Intel Looks For Revenue From Location Services, Buys Telmap

Intel (NSDQ: INTC) has made no secret of its interest to be a more central player in the mobile space and now it’s showing us the money, too. The company has announced that it is buying Israel-based mapping and location-based services company Telmap. The move comes as there are signs of other mapping efforts finding it difficult to turn a profit. Just yesterday, Nokia (NYSE: NOK) announced that it was cutting 1,300 people and streamlining operations in its loss-making location and commerce division, where mapping company Navteq is the crown jewel.

Financial terms of the deal have not been disclosed. Nissim says that Telmap has been profitable since last year, and expects to be so again this year. Sales in FY 2010 were $28 million, and Nissim says that Telmap expects to have turnover of $33 million dollars in FY 2011.

Prior to the acquisition Telmap had raised $70 million from the UK-based Sciences Navigation Group.

The acquisition, which was announced during Intel’s AppUp Elements developer conference in Seattle, will give Intel a potential source of revenue from mapping services. Telmap powers mapping applications for a number of mobile operators, including Orange, Telefonica’s O2 and SFR in France, owned by Vivendi (EPA: VIV), and this is where the majority of the company’s revenues come from today, according to Oren Nissim, the CEO of Telmap, who spoke earlier to mocoNews.

Additionally, Telmap will be used to enhance the ecosystem that Intel is trying to create for developers for AppUp.

“With Telmap we can directly provide developers with location-based services spanning devices, operating systems and CPU architectures…with just a few lines of code,” Peter Biddle, GM of Intel’s AppUp Products and Services, wrote about the deal in a blog post.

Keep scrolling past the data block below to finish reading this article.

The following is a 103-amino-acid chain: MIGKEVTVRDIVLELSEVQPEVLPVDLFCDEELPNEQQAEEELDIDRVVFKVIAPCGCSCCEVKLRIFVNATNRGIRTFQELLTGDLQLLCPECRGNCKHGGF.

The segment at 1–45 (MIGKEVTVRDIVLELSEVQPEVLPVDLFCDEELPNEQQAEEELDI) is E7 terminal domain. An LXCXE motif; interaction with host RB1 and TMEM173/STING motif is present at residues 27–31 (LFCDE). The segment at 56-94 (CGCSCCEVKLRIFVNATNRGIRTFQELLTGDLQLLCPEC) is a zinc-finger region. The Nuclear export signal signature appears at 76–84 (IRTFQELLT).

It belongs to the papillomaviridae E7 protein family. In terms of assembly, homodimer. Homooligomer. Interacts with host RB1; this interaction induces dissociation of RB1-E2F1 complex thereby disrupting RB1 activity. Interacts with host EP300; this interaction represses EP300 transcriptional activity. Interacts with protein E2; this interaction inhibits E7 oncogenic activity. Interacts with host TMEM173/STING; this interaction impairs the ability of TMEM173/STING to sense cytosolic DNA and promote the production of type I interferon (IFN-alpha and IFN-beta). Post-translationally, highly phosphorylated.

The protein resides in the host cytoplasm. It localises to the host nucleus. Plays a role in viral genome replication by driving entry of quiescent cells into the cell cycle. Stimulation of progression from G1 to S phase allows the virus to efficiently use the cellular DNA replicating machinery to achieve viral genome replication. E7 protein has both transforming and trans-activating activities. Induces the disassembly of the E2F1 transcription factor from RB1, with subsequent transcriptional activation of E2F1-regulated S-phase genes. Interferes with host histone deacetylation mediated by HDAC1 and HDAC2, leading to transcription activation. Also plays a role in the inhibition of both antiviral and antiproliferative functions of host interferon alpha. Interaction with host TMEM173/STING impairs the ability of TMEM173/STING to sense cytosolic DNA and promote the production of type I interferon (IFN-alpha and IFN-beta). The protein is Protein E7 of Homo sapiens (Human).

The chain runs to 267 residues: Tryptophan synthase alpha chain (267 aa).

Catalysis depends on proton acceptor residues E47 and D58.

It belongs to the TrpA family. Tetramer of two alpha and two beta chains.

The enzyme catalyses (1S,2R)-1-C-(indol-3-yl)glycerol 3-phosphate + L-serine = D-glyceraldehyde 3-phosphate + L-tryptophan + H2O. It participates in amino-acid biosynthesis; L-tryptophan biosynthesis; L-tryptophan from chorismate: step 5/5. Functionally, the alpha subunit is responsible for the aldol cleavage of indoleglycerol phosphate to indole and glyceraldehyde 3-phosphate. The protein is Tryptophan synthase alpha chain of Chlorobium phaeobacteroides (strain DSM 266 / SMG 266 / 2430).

Telmap has been working to develop more services on its location platform that can generate further revenue, for example location-based advertising that works on top of a free mapping service, “following the concept of the fremium model,” said Nissim. Apps like the Telmap Navigator are free to download but then have additional features that may be charged, or used with license fees paid to the companies that integrate the service.

Further down the line, there may also be a way for Intel to integrate Telmap’s capabilities into its work in wireless chips — although how has not been spelled out by either Intel or Telmap at this point — as well as into Tizen, the Linux-based OS that Intel will be developing with Samsung.

“The overall strategy will need to connect at some pont, but i cannot comment on how,” said Nissim, who becomes the GM of Telmap post-acquisition. He also noted that the rest of his executive team will remain intact, with Telmap operating as a subsidiary within Intel.